Canada and U.S. Land Border Closure Extended for Non-essential Travel Another Month
Currently, anyone who does cross into Canada by land is required to show proof of a negative COVID-19 test.
The land border closure on non-essential travel between Canada the United States and Mexico was extended once again this week until at least June 21, the Department of Homeland Security confirmed on Thursday.
"To fight #COVID19 spread and protect our citizens, the U.S. is continuing restrictions on non-essential travel at land borders through June 21, while allowing essential trade & travel," DHS tweeted. "We're working closely with Canada & Mexico to safely ease restrictions as conditions improve."
This week, Canada's Prime Minister Justin Trudeau suggested at a press conference that the border between the northern country and the U.S would not be opened until 75% of its population has been vaccinated.
"We're all eager to get back to normal but we know that before we get back to normal, cases need to be under control, and over 75% of people need to be vaccinated for us to start loosening things in Canada," Trudeau said, according to Forbes. "We'll see what framework we apply to ensure we're keeping Canadians safe, even as we look to eventually changing the restrictions and the posture at the border.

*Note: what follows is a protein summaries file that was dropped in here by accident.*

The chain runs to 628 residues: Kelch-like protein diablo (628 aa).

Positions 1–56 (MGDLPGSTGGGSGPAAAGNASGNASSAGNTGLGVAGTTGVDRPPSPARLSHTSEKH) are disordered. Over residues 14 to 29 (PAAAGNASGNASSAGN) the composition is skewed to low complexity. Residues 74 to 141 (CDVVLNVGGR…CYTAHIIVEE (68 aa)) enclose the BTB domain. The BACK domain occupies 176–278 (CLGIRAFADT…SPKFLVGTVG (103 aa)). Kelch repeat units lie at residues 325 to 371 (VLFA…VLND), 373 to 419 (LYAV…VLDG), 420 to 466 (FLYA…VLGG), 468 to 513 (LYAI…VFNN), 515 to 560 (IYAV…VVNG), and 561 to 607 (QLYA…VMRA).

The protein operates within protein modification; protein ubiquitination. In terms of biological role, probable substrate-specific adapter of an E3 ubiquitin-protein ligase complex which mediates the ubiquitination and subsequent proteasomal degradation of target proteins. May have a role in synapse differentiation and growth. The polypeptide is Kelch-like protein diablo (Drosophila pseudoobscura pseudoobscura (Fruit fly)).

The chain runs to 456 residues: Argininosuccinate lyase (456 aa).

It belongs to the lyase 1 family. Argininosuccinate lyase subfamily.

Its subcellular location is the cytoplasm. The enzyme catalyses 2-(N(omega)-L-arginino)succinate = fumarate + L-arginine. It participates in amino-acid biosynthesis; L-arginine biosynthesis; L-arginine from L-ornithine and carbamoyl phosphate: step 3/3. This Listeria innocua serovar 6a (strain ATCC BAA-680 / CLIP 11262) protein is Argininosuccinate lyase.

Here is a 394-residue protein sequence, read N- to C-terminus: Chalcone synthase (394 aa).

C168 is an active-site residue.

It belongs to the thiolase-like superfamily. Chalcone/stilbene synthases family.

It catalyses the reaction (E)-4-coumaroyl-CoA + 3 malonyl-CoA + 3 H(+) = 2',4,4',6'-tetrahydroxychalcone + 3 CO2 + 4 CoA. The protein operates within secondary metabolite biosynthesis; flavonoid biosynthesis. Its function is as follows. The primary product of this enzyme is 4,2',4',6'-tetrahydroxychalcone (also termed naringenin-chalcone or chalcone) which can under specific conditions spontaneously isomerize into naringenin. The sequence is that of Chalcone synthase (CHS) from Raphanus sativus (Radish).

At this point 48% of both Americans and Canadians have recieved their first dose of the vaccine, according to Reuters vaccine tracker. However, the infection rate of Americans is at 12% while the rate for Canadians is at 56%.
Currently, anyone who does cross into Canada by land is required to show proof of a negative COVID-19 test, get a second test upon arrival, and quarantine for 14 days before getting another test.
Those flying into the country are also required to test negative for the virus within three days of their flight, get tested upon arrival, and quarantine in a hotel for up to three days.
Beyond just crossing the border, Canada has extended its ban on cruise ships through at least February 2022, which has in turn hindered cruises in Alaska due to a more than 100-year-old law that requires large foreign-flagged ships to stop in Canada first before heading north to the state.
According to Reuters' tracker, 12% of Mexico's population has received their first vaccine dose. Most recently, the governor of Quintana Roo — home to Cancun and other vacation destinations — Carlos Manuel Joaquín González, said in an announcement this week that a lockdown is "imminent."
Alison Fox is a contributing writer for Travel + Leisure. When she's not in New York City, she likes to spend her time at the beach or exploring new destinations and hopes to visit every country in the world. Follow her adventures on Instagram.